The systematic review uncovered only one randomized controlled study on the use of anastrozole (placebo vs. anastrozole) (28), one cohort study on treatment with DHT (32), and two cohorts use of tamoxifen (13, 19) for the treatment of PG. All other papers reported on case reports or case series (11, 12, 14–18, 20–27, 29–31, 33, 34), while two had a control group (11, 18). The general level of information from the gathered studies that met the inclusion criteria is thus low.
In all the included studies the treatment's results was recorded in a dissimilar and an inconsistent manner. Moreover, the standard staging of gynecomastia severity was not measured or noted, and measuring was conducted by different methods. Obviously, this lack of uniformity in assessing the severity of the gynecomastia, and in defining the outcome and effectiveness of the treatment between the different studies, made assessing the results a real challenge. Pain is another method used to assess the treatment success, but pain was measured in only some studies and was subjective in nature, as it was based on self-reports by the patients and often resolves spontaneously.
Following careful analysis of all the published data, three drugs seem to be the most promising: Tamoxifen, raloxifene, and dihydrotestosterone (Table 2). Tamoxifen is the most studied drug, addressed in half of all included studies (11–22), while data on raloxifene and DHT are more limited and lacking with only two studies for each drug. Raloxifene and DHT were superior to tamoxifen in all measured outcomes (size and pain reduction, side effects profile, and recurrence rate), but tamoxifen has a substantially larger number of patients studied, with a longer post treatment follow-up period. Tamoxifen was found to be safe and effective, with a low rate of side effects and no serious long-term complications.
Although gynecomastia is self-limited in most of the cases, treatment is warranted in the challenging cases when patients have a significant breast mound or suffer significant psychological distress (37). Considering all the above, once the diagnosis of PG is made, treatment with tamoxifen may be favorable (6, 7, 19, 35, 36). Therapy should be attempted. notwithstanding all the foregoing. In case when the treatment is unsuccessful, or the condition reoccurs, surgical treatment remains a viable option.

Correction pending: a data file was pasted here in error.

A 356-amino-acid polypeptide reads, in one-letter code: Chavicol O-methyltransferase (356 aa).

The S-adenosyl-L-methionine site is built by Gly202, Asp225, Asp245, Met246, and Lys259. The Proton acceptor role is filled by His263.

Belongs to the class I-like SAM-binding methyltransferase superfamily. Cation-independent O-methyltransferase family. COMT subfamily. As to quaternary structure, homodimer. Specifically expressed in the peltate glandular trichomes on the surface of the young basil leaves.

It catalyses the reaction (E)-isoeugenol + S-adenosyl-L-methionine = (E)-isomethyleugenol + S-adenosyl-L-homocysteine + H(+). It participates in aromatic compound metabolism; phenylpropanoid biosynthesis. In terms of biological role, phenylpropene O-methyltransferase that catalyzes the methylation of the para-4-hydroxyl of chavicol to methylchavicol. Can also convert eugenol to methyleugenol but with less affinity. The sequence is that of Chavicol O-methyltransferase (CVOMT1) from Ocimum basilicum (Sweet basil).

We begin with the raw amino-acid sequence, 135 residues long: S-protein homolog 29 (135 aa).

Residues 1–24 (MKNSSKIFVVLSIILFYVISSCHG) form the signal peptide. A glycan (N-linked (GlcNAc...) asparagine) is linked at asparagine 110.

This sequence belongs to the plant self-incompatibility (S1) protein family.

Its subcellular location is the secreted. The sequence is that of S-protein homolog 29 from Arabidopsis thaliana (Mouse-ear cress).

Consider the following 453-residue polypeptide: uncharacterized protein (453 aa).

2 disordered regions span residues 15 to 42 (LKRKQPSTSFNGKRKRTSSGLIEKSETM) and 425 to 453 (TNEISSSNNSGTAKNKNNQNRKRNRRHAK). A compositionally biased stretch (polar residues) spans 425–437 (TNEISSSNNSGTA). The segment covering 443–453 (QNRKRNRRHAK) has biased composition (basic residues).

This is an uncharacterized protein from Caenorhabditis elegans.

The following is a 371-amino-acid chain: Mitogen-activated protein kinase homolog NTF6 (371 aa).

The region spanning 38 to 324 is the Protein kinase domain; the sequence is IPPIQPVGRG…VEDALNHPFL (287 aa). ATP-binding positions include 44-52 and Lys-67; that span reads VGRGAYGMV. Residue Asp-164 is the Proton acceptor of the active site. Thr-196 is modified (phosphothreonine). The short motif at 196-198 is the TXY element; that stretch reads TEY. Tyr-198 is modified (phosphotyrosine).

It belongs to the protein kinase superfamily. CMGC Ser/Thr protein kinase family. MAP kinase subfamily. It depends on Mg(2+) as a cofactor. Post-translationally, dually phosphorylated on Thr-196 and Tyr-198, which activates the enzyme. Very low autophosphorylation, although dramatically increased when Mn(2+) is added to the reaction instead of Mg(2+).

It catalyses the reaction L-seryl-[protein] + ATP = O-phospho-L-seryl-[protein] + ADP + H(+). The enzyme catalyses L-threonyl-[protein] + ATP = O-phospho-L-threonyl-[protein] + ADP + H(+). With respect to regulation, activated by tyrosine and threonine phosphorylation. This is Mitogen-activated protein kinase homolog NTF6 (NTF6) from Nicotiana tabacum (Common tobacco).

Data on pharmacologic therapy for PG is partial and scarce, with insufficient high-quality evidence-based original research. SERMs seem to be effective, with no significant side effects, especially tamoxifen, the most extensively studied drug. Tamoxifen requires a short duration of therapy of up to 6 months. Pharmacological treatment as a new standard-of-care will have a clear advantage in relieving behavioral and psychological distress. Although high quality publications are lacking (e.g., randomized control trails), we believe that pharmacological intervention with tamoxifen is appropriate in select patients. Conduction large-scale high-quality studies are warranted with various drugs.
Data availability statement
The raw data supporting the conclusions of this article will be made available by the authors, without undue reservation.